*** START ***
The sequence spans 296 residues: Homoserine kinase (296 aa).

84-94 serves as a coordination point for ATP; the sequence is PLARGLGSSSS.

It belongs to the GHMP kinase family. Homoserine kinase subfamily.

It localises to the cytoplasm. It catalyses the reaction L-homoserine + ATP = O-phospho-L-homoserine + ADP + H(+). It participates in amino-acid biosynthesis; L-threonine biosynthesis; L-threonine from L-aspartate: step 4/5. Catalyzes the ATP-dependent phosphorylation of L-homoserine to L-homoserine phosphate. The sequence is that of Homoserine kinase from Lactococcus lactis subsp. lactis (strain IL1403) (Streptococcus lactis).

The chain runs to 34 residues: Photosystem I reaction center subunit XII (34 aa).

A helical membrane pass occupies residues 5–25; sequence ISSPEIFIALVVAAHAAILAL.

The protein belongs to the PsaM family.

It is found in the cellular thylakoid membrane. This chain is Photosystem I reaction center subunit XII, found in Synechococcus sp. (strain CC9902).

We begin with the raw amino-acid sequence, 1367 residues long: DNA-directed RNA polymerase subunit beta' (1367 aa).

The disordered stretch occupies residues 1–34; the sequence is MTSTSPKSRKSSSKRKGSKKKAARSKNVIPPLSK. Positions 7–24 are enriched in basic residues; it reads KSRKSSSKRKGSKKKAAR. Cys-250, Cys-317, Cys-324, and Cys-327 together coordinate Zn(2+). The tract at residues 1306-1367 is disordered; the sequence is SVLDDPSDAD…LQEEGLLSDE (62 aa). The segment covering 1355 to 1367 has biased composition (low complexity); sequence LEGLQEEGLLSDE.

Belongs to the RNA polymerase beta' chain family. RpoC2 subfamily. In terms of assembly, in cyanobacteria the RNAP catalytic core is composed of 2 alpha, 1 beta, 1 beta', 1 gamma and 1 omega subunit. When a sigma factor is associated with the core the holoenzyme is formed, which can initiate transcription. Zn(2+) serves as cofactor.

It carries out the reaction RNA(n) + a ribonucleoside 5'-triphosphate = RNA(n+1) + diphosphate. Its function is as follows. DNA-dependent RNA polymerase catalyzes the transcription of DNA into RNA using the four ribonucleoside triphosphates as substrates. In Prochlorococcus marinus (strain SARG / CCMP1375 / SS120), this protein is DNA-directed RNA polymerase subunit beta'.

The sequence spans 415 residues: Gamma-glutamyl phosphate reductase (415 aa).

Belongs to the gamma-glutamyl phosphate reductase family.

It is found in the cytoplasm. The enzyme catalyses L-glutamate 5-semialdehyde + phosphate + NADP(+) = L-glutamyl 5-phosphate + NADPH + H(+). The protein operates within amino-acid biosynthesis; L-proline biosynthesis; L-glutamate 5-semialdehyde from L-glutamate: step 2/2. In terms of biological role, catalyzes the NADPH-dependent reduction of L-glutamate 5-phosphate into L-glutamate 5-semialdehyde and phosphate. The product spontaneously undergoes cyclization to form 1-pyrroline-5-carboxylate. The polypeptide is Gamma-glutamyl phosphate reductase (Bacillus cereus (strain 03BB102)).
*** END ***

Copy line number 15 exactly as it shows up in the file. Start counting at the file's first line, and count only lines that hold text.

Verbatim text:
It is found in the cytoplasm. The enzyme catalyses L-glutamate 5-semialdehyde + phosphate + NADP(+) = L-glutamyl 5-phosphate + NADPH + H(+). The protein operates within amino-acid biosynthesis; L-proline biosynthesis; L-glutamate 5-semialdehyde from L-glutamate: step 2/2. In terms of biological role, catalyzes the NADPH-dependent reduction of L-glutamate 5-phosphate into L-glutamate 5-semialdehyde and phosphate. The product spontaneously undergoes cyclization to form 1-pyrroline-5-carboxylate. The polypeptide is Gamma-glutamyl phosphate reductase (Bacillus cereus (strain 03BB102)).